Latest California Healthline Stories
At least 500 terminally ill Californians have asked for the medicine that allows them to end their lives, and nearly 500 health organizations have signed on to help.
The state exchange will tell insurers to proceed with significantly higher rates on some 2018 health plans if the feds do not commit by mid-August to continue subsidies that lower out-of-pocket expenses for many consumers.
A bill pending in the state legislature could make the Golden State the first in the U.S. to open establishments where intravenous drug users can shoot up under medical supervision. Proponents say that would save lives.
States like California, which substantially expanded Medicaid coverage to children and adults in rural counties and small towns, would be most affected.
Medicare has not sent notice of the temporary penalty waiver to enrollees in exchanges run by the states. But Covered California plans to notify its members who are about to turn 65 — or already have — sometime this summer.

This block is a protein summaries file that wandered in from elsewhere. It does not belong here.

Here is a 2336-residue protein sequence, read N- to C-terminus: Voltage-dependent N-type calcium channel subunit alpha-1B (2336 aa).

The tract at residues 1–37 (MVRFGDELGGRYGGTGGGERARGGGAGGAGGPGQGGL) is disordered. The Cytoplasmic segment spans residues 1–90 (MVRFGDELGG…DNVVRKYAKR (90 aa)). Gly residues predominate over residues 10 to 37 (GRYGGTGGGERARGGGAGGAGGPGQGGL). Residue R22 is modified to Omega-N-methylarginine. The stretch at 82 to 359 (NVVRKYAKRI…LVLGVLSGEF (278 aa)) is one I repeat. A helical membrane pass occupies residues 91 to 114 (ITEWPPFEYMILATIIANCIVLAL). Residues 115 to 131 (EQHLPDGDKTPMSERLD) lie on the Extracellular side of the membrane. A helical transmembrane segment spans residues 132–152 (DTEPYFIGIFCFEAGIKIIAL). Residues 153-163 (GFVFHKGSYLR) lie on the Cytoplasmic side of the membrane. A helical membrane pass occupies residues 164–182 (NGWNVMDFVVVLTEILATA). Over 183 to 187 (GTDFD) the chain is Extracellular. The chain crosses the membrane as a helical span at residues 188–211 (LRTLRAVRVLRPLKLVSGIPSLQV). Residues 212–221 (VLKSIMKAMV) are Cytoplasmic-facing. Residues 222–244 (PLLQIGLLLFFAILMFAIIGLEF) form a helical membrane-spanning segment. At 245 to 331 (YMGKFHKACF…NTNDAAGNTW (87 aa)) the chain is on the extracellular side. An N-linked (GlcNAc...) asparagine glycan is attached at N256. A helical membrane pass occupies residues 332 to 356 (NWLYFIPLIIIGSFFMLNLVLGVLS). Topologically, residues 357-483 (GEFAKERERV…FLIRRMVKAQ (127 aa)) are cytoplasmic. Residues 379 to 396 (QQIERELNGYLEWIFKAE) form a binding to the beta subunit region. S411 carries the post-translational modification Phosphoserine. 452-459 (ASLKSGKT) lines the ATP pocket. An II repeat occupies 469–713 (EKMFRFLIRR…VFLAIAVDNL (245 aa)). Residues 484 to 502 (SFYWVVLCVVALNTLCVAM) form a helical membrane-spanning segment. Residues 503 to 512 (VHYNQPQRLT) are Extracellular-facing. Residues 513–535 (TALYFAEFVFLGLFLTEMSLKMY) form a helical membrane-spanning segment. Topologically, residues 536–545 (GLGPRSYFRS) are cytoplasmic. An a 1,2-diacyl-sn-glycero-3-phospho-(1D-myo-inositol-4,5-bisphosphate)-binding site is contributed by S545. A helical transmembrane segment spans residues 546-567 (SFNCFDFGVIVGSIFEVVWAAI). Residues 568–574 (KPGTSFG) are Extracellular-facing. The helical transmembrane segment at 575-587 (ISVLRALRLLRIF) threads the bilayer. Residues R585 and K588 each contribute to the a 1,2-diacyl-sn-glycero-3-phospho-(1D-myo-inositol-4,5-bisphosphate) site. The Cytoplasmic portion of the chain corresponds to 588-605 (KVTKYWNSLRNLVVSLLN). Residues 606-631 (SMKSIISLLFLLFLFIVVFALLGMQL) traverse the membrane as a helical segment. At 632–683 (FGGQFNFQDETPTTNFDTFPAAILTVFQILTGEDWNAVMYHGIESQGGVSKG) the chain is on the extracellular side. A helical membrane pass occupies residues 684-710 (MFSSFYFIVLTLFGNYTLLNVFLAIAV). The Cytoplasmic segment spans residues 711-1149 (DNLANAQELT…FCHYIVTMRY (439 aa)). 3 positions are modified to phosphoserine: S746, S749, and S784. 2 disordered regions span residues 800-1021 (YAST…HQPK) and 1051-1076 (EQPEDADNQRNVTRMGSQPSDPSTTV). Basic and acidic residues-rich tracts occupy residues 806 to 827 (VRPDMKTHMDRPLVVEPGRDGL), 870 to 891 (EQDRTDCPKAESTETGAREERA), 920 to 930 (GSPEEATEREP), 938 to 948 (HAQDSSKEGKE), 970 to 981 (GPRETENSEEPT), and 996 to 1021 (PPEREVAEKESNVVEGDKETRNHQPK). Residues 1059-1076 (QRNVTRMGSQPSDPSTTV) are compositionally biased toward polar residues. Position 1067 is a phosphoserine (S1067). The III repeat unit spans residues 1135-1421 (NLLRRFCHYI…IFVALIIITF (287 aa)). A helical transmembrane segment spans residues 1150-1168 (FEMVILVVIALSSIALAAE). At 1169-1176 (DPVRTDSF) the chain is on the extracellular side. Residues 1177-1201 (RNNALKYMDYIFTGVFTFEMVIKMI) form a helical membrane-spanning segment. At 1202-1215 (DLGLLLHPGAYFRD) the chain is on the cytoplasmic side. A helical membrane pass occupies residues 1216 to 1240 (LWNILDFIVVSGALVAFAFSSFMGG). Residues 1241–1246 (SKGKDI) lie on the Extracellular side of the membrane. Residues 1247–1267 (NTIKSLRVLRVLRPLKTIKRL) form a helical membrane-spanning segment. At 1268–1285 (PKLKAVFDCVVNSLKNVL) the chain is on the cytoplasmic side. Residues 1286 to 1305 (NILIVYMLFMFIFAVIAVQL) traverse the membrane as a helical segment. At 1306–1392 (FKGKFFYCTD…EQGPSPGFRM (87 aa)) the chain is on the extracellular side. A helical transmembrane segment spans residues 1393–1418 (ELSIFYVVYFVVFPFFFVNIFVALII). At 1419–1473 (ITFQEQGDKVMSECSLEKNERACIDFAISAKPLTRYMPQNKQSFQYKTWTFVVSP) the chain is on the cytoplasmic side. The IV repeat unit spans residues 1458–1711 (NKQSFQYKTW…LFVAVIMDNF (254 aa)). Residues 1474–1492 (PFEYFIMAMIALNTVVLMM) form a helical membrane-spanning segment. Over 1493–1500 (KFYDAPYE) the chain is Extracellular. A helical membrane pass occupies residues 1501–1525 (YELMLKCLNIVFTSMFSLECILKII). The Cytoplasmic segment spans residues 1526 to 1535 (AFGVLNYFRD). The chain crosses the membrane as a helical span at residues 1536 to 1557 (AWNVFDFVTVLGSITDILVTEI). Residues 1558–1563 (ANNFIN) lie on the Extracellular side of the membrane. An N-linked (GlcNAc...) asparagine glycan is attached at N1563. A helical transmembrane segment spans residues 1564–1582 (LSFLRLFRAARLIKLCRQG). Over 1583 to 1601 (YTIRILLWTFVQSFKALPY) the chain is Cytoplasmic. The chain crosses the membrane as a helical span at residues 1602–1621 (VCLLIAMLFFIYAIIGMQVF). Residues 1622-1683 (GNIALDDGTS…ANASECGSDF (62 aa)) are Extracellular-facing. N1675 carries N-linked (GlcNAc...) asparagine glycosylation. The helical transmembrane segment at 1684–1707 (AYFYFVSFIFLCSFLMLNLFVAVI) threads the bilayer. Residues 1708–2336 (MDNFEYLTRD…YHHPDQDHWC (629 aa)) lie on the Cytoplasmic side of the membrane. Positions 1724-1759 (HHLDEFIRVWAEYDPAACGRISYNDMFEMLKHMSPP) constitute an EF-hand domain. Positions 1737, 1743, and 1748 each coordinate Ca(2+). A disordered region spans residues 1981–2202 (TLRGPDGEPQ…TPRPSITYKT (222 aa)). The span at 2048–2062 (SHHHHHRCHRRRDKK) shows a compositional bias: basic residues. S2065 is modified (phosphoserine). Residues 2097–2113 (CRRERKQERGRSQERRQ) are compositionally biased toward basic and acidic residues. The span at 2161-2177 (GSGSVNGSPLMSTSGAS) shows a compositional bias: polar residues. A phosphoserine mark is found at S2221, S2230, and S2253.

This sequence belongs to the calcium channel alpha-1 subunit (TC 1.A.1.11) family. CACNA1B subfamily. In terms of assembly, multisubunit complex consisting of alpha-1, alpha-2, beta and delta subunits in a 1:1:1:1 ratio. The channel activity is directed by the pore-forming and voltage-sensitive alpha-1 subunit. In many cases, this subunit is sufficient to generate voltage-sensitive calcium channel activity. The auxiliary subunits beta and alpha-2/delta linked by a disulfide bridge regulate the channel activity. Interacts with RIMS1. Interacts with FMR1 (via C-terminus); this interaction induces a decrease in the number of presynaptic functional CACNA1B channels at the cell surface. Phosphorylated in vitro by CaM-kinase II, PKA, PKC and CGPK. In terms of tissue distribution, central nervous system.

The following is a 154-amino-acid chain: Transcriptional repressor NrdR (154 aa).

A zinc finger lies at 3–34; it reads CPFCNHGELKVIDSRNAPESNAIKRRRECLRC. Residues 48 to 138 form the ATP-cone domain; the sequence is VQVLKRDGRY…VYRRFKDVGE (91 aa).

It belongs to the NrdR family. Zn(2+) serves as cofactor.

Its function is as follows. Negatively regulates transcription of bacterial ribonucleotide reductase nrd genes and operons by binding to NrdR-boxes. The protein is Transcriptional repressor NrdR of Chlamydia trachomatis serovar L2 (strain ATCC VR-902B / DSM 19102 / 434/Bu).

A forum for Asian immigrants in Oakland draws a crowd so large some attendees had to be seated in an overflow room. Many immigrants are eager for information relevant to them as changes to the health care system are debated in Washington.
The state health insurance exchange has instructed its participating health plans to submit alternative proposals for premium hikes that would offset the potential loss of an important source of federal funding.
The legislation would revive the age-old practice of paying providers for every service they perform — a recipe for a busted budget, some experts say. Backers say the bill is a work in progress.
Some hospitals are using innovative financing for retrofitting work as a state deadline to meet seismic safety requirements approaches in 2020.
“I feel like I am in a bad dream,” said Sen. Ed Hernandez, who chairs the state Senate Health Committee.